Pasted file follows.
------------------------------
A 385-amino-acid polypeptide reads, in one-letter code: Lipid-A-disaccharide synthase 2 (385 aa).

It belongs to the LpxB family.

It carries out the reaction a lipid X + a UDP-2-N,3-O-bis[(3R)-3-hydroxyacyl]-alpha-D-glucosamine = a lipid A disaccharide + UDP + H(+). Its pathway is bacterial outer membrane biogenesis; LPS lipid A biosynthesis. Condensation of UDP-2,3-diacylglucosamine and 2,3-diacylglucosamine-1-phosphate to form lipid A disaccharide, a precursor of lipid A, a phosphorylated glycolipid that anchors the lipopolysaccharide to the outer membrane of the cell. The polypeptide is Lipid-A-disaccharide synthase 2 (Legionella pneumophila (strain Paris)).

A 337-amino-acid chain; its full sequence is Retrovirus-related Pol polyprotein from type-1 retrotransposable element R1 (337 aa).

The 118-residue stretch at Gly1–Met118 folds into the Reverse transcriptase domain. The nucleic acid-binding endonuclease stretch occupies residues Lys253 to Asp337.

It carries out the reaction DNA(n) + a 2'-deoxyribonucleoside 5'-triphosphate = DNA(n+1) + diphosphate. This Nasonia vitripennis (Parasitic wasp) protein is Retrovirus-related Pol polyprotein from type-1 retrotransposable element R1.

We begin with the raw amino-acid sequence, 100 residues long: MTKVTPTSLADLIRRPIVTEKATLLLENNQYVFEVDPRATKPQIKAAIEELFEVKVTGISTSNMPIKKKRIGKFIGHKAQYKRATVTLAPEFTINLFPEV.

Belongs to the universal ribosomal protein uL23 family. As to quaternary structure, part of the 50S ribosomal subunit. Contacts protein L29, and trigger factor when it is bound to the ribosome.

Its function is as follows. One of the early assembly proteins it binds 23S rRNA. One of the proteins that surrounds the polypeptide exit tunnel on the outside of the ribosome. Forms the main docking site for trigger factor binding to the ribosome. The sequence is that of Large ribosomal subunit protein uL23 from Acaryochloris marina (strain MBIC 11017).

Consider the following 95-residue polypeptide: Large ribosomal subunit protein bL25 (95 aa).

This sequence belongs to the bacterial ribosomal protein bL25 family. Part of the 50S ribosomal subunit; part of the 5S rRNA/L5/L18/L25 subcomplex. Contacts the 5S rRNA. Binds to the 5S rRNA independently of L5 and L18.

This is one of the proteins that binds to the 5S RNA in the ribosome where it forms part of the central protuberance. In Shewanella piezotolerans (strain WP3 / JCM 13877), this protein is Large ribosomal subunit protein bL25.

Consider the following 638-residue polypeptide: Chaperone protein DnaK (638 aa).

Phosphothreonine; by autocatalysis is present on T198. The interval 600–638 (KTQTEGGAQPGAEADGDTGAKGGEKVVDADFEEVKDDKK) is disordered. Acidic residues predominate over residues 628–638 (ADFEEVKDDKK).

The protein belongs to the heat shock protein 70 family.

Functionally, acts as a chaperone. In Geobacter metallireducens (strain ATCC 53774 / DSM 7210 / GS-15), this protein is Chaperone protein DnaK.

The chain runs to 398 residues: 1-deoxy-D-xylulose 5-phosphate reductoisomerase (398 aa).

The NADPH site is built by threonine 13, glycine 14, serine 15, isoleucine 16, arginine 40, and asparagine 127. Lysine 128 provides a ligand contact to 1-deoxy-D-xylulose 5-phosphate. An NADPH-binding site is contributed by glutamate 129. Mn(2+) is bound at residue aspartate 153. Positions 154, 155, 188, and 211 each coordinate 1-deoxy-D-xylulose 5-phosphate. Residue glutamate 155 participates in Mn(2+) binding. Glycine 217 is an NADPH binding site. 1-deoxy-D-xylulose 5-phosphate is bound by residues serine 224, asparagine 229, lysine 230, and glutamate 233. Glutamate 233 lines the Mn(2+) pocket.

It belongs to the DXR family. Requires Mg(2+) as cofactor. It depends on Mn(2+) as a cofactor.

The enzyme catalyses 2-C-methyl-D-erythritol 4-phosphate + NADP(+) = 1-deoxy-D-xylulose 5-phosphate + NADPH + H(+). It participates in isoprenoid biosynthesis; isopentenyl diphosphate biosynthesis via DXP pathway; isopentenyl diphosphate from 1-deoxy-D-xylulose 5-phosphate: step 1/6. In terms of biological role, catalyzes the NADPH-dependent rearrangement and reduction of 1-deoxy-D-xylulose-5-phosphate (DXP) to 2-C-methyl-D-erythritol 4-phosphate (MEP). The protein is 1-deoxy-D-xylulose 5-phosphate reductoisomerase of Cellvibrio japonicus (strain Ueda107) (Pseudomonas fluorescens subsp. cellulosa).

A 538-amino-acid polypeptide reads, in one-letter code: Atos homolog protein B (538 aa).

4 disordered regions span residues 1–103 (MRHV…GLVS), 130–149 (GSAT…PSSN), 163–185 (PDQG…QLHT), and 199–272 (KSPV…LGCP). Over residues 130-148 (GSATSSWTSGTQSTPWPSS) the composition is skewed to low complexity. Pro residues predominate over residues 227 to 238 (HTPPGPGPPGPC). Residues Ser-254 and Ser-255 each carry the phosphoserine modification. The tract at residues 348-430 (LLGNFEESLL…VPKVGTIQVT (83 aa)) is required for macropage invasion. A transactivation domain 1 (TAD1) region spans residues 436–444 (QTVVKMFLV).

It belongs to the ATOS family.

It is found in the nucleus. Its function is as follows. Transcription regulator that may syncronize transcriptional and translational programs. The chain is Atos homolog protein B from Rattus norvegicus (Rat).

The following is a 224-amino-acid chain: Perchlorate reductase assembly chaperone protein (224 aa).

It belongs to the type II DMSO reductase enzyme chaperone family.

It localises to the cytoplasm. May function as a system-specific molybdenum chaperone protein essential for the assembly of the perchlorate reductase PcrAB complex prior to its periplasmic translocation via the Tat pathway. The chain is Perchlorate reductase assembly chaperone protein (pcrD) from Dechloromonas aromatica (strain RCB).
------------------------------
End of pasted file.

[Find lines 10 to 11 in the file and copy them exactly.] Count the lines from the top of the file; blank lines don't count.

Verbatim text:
Consider the following 95-residue polypeptide: Large ribosomal subunit protein bL25 (95 aa).

This sequence belongs to the bacterial ribosomal protein bL25 family. Part of the 50S ribosomal subunit; part of the 5S rRNA/L5/L18/L25 subcomplex. Contacts the 5S rRNA. Binds to the 5S rRNA independently of L5 and L18.